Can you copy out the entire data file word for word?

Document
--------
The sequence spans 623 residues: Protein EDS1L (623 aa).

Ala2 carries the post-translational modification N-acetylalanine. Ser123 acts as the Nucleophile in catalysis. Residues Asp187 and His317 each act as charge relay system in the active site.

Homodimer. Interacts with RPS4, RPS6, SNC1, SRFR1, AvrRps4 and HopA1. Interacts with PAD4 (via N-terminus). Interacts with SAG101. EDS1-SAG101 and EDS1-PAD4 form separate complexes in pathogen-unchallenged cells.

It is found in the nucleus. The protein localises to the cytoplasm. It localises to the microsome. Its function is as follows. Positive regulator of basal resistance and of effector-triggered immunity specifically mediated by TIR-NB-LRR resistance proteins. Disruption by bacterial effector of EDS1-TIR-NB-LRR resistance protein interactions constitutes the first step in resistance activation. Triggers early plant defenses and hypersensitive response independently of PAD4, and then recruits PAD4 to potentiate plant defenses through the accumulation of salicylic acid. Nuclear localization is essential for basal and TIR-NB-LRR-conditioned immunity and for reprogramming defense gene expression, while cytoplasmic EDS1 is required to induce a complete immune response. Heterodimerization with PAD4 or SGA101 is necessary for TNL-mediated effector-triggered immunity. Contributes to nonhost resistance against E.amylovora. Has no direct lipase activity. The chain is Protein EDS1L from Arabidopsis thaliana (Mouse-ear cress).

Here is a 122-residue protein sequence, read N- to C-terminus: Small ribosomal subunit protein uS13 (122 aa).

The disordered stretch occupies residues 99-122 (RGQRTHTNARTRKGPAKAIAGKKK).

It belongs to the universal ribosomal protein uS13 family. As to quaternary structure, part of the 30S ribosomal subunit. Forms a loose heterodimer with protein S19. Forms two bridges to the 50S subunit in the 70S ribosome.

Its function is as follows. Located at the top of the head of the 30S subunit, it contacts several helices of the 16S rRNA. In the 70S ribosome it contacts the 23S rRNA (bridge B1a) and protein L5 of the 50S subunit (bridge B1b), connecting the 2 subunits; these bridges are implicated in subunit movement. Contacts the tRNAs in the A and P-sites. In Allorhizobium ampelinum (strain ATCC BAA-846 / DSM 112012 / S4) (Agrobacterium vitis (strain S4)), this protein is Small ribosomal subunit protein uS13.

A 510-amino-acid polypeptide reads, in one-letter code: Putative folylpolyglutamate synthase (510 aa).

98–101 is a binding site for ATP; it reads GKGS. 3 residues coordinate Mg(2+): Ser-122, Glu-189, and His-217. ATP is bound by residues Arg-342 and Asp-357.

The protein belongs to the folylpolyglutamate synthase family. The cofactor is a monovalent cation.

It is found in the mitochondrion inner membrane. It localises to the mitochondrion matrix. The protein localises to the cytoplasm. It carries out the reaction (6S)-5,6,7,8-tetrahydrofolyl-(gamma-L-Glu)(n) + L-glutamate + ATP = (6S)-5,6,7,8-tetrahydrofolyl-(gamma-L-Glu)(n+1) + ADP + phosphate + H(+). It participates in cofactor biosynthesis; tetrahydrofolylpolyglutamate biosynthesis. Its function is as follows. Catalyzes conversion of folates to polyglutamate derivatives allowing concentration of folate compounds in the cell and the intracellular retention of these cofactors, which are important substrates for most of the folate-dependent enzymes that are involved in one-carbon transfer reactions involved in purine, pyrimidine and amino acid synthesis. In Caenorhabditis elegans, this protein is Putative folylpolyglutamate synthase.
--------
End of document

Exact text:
The sequence spans 623 residues: Protein EDS1L (623 aa).

Ala2 carries the post-translational modification N-acetylalanine. Ser123 acts as the Nucleophile in catalysis. Residues Asp187 and His317 each act as charge relay system in the active site.

Homodimer. Interacts with RPS4, RPS6, SNC1, SRFR1, AvrRps4 and HopA1. Interacts with PAD4 (via N-terminus). Interacts with SAG101. EDS1-SAG101 and EDS1-PAD4 form separate complexes in pathogen-unchallenged cells.

It is found in the nucleus. The protein localises to the cytoplasm. It localises to the microsome. Its function is as follows. Positive regulator of basal resistance and of effector-triggered immunity specifically mediated by TIR-NB-LRR resistance proteins. Disruption by bacterial effector of EDS1-TIR-NB-LRR resistance protein interactions constitutes the first step in resistance activation. Triggers early plant defenses and hypersensitive response independently of PAD4, and then recruits PAD4 to potentiate plant defenses through the accumulation of salicylic acid. Nuclear localization is essential for basal and TIR-NB-LRR-conditioned immunity and for reprogramming defense gene expression, while cytoplasmic EDS1 is required to induce a complete immune response. Heterodimerization with PAD4 or SGA101 is necessary for TNL-mediated effector-triggered immunity. Contributes to nonhost resistance against E.amylovora. Has no direct lipase activity. The chain is Protein EDS1L from Arabidopsis thaliana (Mouse-ear cress).

Here is a 122-residue protein sequence, read N- to C-terminus: Small ribosomal subunit protein uS13 (122 aa).

The disordered stretch occupies residues 99-122 (RGQRTHTNARTRKGPAKAIAGKKK).

It belongs to the universal ribosomal protein uS13 family. As to quaternary structure, part of the 30S ribosomal subunit. Forms a loose heterodimer with protein S19. Forms two bridges to the 50S subunit in the 70S ribosome.

Its function is as follows. Located at the top of the head of the 30S subunit, it contacts several helices of the 16S rRNA. In the 70S ribosome it contacts the 23S rRNA (bridge B1a) and protein L5 of the 50S subunit (bridge B1b), connecting the 2 subunits; these bridges are implicated in subunit movement. Contacts the tRNAs in the A and P-sites. In Allorhizobium ampelinum (strain ATCC BAA-846 / DSM 112012 / S4) (Agrobacterium vitis (strain S4)), this protein is Small ribosomal subunit protein uS13.

A 510-amino-acid polypeptide reads, in one-letter code: Putative folylpolyglutamate synthase (510 aa).

98–101 is a binding site for ATP; it reads GKGS. 3 residues coordinate Mg(2+): Ser-122, Glu-189, and His-217. ATP is bound by residues Arg-342 and Asp-357.

The protein belongs to the folylpolyglutamate synthase family. The cofactor is a monovalent cation.

It is found in the mitochondrion inner membrane. It localises to the mitochondrion matrix. The protein localises to the cytoplasm. It carries out the reaction (6S)-5,6,7,8-tetrahydrofolyl-(gamma-L-Glu)(n) + L-glutamate + ATP = (6S)-5,6,7,8-tetrahydrofolyl-(gamma-L-Glu)(n+1) + ADP + phosphate + H(+). It participates in cofactor biosynthesis; tetrahydrofolylpolyglutamate biosynthesis. Its function is as follows. Catalyzes conversion of folates to polyglutamate derivatives allowing concentration of folate compounds in the cell and the intracellular retention of these cofactors, which are important substrates for most of the folate-dependent enzymes that are involved in one-carbon transfer reactions involved in purine, pyrimidine and amino acid synthesis. In Caenorhabditis elegans, this protein is Putative folylpolyglutamate synthase.